Though it's not explicitly noted, Nick's assistant is just one of several people who are blown up by Clyde. The only reason she can be considered Stuffed into the Fridge is because she got a name and character development.
Harmful to Minors: Rice's daughter puts on what she thinks is a DVD of her ballet recital, but it's actually a DVD of Shelton torturing Darby to death.
Hoist by His Own Petard: Clyde is warned not to remotely activate his last bomb. He does so anyway, only to realize it was moved to under his seat.
Hollywood Law: Ames must have had one bad defense attorney if he's put to death purely on the say-so of his partner, on the question of which one of them was a murderer, a partner who is implied to have a much longer and nastier criminal record to boot. Apparently he never thought to call the husband as a witness either. And the prosecution are the only ones who even remotely care about his opinion as well, and still dismiss it.
The reason he's sentenced and his partner is effectively let off is a piece of evidence was contaminated by a CSU during the investigation, and all the admissible evidence is suppressed under Fruit of the Poisonous Tree doctrine. The problem with this is, Fruit of the Poisnous Tree only applies to evidence collected through rights violations, and more often than not it only applies to any confession made by the defendant. A piece of evidence contaminated during investigation of the crimescene isn't applicable.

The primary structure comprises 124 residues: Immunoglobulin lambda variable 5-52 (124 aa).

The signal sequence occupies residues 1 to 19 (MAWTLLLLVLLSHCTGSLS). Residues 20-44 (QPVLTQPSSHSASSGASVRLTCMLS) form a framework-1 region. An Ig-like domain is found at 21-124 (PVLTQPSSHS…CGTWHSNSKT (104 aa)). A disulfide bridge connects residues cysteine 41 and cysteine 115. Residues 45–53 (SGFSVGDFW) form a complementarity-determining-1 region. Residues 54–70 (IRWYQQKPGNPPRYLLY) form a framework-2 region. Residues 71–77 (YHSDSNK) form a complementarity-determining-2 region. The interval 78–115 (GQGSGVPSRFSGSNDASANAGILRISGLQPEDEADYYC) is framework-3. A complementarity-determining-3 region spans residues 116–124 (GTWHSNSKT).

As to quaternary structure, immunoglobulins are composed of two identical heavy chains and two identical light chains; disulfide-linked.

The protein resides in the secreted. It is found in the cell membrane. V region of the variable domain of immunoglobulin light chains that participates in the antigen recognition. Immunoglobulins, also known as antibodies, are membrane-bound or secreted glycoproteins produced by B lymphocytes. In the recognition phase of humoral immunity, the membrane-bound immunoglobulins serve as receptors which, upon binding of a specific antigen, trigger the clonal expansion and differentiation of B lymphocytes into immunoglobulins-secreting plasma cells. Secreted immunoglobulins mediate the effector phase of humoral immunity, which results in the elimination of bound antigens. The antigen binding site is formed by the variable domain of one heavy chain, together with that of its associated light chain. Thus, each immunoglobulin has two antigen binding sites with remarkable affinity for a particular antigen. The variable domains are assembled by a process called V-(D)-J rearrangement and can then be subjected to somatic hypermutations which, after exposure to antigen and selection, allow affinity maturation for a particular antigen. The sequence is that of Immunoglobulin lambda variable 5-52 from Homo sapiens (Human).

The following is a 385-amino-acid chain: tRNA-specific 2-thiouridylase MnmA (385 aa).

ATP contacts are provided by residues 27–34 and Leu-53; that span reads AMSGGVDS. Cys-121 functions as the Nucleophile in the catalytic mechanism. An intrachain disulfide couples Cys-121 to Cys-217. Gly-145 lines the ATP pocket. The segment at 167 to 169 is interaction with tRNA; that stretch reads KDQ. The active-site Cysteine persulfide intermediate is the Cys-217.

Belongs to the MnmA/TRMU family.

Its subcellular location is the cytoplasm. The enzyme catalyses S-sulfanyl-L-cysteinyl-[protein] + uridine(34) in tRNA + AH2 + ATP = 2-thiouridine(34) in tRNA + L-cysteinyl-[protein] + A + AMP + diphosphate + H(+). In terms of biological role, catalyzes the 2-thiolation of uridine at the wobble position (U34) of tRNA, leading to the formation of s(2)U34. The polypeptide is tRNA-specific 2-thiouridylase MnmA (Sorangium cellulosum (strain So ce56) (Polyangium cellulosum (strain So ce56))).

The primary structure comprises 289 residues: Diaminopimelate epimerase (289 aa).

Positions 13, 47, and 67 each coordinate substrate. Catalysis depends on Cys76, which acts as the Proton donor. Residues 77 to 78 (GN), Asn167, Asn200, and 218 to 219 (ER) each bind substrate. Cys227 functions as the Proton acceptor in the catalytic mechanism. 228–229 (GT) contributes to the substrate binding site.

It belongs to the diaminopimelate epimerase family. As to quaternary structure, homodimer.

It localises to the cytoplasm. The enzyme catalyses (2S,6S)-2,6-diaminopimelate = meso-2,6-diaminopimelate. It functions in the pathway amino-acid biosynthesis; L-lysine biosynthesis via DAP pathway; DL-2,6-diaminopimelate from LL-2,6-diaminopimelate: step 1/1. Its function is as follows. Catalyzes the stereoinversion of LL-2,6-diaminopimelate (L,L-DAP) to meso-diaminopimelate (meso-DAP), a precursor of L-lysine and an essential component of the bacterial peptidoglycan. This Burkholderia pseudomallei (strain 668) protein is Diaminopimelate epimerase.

Hypocritical Humor: Nick keeps leaving his cell phone on while in court with a certain judge. While in a meeting with her later, her cell rings, and he calls her on it. Turns out there's a bomb in the phone.
Idiot Ball: Clyde's non-confession would have been harder to pull off if Nick had announced something along the lines of "For the record, he just nodded his head".
I Have a Family: Subverted. Darby is about to execute the police officer whose car he stole. The man says, "What about my wife, my little girl? I'll never see them again!" Darby is unimpressed...until he realises the cop is Clyde in disguise.
Officer: You know why I won't see my wife and little girl again? [takes off disguise to reveal himself as Clyde] Because you took them from me.
Ironic Echo: Clyde deliberately repeats Darby's catch phrase just before dismembering him alive.
Another one to Nick, "It's not what you know it's what you can prove in court"
It's Personal: Once Nick's understudy is killed, Nick is ready to go to war to take Clyde down.
I Was Never Here: The CIA assassin who meets with Nick and Cantrell opens by saying that this meeting isn't taking place. Also when Nick sees the final email sent to Sarah by her mysterious boyfriend, the email says, "I never sent this".
Joker Immunity: A major point of the movie - the legal system is tied up in tons of red tape and thus no matter what they do they can't get rid of Shelton or even move him somewhere secure, so he is continually able to commit murders with relative impunity.
Karmic Death: Darby gets dismembered alive by Shelton, who recites the same line that Darby did before he committed the murders.